The shell is a common characteristic of all turtles but subject to substantial morphological variation from one species to the other (Pritchard, 2008). It is universally composed of the dorsal carapace and the ventral plastron. From an anatomical perspective, the shell is a composite of the dermis with underlying, preexisting structures, in particular the dorsal ribs, dorsal vertebrae, gastralia, the clavicle, interclavicle, and cleithra (Lyson et al., 2013a; Lyson et al., 2013b). The resulting bones of the carapace of a typical turtle are called the neurals, costals, nuchal, peripherals, and pygals (Fig. 1D), those of the plastron the entoplastron and the epi-, hyo-, meso-, hypo-, and xiphiplastra (Zangerl, 1969, Fig. 1E). The bony shell is protected towards the outside by a layer of keratinous, epidermal scutes, but these are secondarily reduced in trionychids (softshell turtles), carettochelyids (pig-nosed turtles), and dermochelyids (leatherback turtles). The scutes of the carapace of a typical turtle are termed cervicals, vertebrals, pleurals, and marginals (Fig. 1D), and those of the plastron gulars, extragulars, humerals, pectorals, abdominals, femorals, and anals (Zangerl, 1969; Hutchison & Bramble, 1981, Fig. 1E). The number and the contacts of the bony and epidermal elements vary immensely across turtles and can both be used to diagnose species and to reconstruct phylogenetic relationships. It is therefore not surprising that a large body of literature is dedicated to documenting this type of variation to the turtle shell.
The turtle shell is thought to provide several evolutionary advantages, including protection, pH control, or thermal regulation (Jackson, 2000; Pritchard, 2008; Magwene & Socha, 2013). The presence of this full body armor, however, is thought to constrain other bodily functions, in particular feeding, locomotion, reproduction, and respiration. A number of shell shapes have developed as a compromise. For instance, teardrop-shaped shells (e.g., the chelonioid Chelonia mydas) are more typical for turtles with aquatic habits, especially those that live in open marine environments (Wyneken, 1996), while highly domed shells (e.g., the testudinid Stigmochelys pardalis) are prevalent among turtles with terrestrial habitats (Domokos & Várkonyi, 2008). A large diversity of additional morphologies can be observed, including the oval and tectiform shells of many riverine turtles (e.g., emydid Graptemys geographica) or the rounded and greatly flattened shells of many trionychids (e.g., Apalone spinifera). Given that correlations appear to exist between shell shape and ecology, paleontologists have historically been tempted to reconstruct the paleoecology of fossil turtles by reference to their shell shape, but studies have been lacking that explicitly tested this relationship.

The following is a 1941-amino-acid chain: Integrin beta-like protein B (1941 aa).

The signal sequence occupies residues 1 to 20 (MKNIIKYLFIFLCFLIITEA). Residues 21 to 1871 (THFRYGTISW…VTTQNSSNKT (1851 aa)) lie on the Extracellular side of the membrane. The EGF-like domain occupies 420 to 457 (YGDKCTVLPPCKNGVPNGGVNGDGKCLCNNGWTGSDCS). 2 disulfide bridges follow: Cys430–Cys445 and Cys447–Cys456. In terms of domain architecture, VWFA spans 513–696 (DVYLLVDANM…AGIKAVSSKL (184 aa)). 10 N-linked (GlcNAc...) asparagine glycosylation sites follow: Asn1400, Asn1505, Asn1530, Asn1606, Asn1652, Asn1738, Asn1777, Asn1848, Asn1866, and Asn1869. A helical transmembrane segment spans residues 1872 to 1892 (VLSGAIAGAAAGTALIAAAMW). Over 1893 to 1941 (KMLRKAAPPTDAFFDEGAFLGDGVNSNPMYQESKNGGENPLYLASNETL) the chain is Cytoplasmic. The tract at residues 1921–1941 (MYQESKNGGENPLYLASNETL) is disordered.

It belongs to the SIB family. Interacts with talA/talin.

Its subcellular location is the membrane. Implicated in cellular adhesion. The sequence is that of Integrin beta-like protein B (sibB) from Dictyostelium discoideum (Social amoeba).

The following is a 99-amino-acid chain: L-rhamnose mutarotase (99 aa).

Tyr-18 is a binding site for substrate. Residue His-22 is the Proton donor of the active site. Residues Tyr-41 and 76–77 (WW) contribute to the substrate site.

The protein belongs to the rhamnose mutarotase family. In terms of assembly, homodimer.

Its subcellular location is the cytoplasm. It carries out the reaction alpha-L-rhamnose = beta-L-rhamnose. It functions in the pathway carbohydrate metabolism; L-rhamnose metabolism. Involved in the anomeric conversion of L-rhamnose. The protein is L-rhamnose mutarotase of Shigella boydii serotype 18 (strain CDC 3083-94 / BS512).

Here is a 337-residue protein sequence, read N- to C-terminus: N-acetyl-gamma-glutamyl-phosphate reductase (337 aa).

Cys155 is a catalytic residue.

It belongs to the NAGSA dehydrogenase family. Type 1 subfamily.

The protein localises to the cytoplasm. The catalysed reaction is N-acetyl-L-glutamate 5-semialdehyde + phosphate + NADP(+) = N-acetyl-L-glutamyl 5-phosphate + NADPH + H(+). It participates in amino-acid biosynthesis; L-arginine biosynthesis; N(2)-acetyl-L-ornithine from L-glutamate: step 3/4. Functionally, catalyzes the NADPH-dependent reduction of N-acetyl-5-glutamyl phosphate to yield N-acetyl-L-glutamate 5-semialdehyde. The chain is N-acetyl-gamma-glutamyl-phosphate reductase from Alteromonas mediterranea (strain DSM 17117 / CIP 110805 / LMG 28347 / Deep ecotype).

Morphometrics in turtles
A broad selection of studies have recently focused on finding correlations between the ecology of extant turtles and their cranial or post-cranial morphology, including morphometrics (e.g., Joyce & Gauthier, 2004; Domokos & Várkonyi, 2008; Benson et al., 2011; Lichtig & Lucas, 2017), histology (e.g., Scheyer & Sander, 2007), geometric morphometrics (e.g., Claude et al., 2003; Claude et al., 2004; Depecker et al., 2006; Rivera, 2008; Rivera & Claude, 2008; Stayton, 2011; Foth, Rabi & Joyce, 2017; Foth et al., 2019), and Finite Element Analysis (e.g., Stayton, 2009; Polly et al., 2016). A number of these studies were performed with the explicit goal of finding correlations among extant turtles to reconstruct the paleoecology of the oldest known fossil turtles, a topic with considerable interest regarding the origin and early evolution of the group.